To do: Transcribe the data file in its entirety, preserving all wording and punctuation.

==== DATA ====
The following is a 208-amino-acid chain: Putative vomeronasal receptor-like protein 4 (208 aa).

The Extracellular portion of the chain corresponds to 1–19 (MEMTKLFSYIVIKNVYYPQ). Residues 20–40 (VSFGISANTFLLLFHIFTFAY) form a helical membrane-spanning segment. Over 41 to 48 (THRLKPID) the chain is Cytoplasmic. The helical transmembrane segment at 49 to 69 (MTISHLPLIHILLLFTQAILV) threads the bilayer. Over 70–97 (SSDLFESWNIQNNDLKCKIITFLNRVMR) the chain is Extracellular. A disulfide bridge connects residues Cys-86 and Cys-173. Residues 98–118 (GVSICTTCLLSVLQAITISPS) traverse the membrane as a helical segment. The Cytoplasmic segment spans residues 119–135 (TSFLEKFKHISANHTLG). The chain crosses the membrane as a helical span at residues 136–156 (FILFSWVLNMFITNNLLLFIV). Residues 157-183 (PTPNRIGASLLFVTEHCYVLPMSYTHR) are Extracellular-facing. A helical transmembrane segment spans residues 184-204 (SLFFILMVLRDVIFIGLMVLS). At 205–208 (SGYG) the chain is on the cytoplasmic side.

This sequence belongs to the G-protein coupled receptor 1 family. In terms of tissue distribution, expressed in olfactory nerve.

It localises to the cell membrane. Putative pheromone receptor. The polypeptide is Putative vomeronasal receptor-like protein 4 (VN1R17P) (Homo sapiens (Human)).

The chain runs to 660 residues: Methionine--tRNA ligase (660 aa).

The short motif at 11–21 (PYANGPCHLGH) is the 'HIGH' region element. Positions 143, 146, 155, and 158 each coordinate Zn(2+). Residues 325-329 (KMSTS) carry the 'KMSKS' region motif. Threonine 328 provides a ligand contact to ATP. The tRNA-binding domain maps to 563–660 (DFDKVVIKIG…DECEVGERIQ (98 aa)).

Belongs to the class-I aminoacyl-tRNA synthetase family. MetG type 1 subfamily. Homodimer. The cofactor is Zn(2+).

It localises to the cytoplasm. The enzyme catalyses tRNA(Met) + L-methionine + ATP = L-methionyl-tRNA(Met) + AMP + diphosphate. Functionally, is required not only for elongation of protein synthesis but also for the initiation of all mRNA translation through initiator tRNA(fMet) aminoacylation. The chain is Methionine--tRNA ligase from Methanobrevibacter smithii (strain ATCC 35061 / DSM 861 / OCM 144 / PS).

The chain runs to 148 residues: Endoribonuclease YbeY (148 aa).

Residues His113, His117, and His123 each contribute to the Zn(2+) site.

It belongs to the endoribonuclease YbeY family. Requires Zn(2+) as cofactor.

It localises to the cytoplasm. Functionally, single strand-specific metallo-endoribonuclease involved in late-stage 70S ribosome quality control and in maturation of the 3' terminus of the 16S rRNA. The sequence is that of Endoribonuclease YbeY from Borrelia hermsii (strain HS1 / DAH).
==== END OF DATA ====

The following is a 208-amino-acid chain: Putative vomeronasal receptor-like protein 4 (208 aa).

The Extracellular portion of the chain corresponds to 1–19 (MEMTKLFSYIVIKNVYYPQ). Residues 20–40 (VSFGISANTFLLLFHIFTFAY) form a helical membrane-spanning segment. Over 41 to 48 (THRLKPID) the chain is Cytoplasmic. The helical transmembrane segment at 49 to 69 (MTISHLPLIHILLLFTQAILV) threads the bilayer. Over 70–97 (SSDLFESWNIQNNDLKCKIITFLNRVMR) the chain is Extracellular. A disulfide bridge connects residues Cys-86 and Cys-173. Residues 98–118 (GVSICTTCLLSVLQAITISPS) traverse the membrane as a helical segment. The Cytoplasmic segment spans residues 119–135 (TSFLEKFKHISANHTLG). The chain crosses the membrane as a helical span at residues 136–156 (FILFSWVLNMFITNNLLLFIV). Residues 157-183 (PTPNRIGASLLFVTEHCYVLPMSYTHR) are Extracellular-facing. A helical transmembrane segment spans residues 184-204 (SLFFILMVLRDVIFIGLMVLS). At 205–208 (SGYG) the chain is on the cytoplasmic side.

This sequence belongs to the G-protein coupled receptor 1 family. In terms of tissue distribution, expressed in olfactory nerve.

It localises to the cell membrane. Putative pheromone receptor. The polypeptide is Putative vomeronasal receptor-like protein 4 (VN1R17P) (Homo sapiens (Human)).

The chain runs to 660 residues: Methionine--tRNA ligase (660 aa).

The short motif at 11–21 (PYANGPCHLGH) is the 'HIGH' region element. Positions 143, 146, 155, and 158 each coordinate Zn(2+). Residues 325-329 (KMSTS) carry the 'KMSKS' region motif. Threonine 328 provides a ligand contact to ATP. The tRNA-binding domain maps to 563–660 (DFDKVVIKIG…DECEVGERIQ (98 aa)).

Belongs to the class-I aminoacyl-tRNA synthetase family. MetG type 1 subfamily. Homodimer. The cofactor is Zn(2+).

It localises to the cytoplasm. The enzyme catalyses tRNA(Met) + L-methionine + ATP = L-methionyl-tRNA(Met) + AMP + diphosphate. Functionally, is required not only for elongation of protein synthesis but also for the initiation of all mRNA translation through initiator tRNA(fMet) aminoacylation. The chain is Methionine--tRNA ligase from Methanobrevibacter smithii (strain ATCC 35061 / DSM 861 / OCM 144 / PS).

The chain runs to 148 residues: Endoribonuclease YbeY (148 aa).

Residues His113, His117, and His123 each contribute to the Zn(2+) site.

It belongs to the endoribonuclease YbeY family. Requires Zn(2+) as cofactor.

It localises to the cytoplasm. Functionally, single strand-specific metallo-endoribonuclease involved in late-stage 70S ribosome quality control and in maturation of the 3' terminus of the 16S rRNA. The sequence is that of Endoribonuclease YbeY from Borrelia hermsii (strain HS1 / DAH).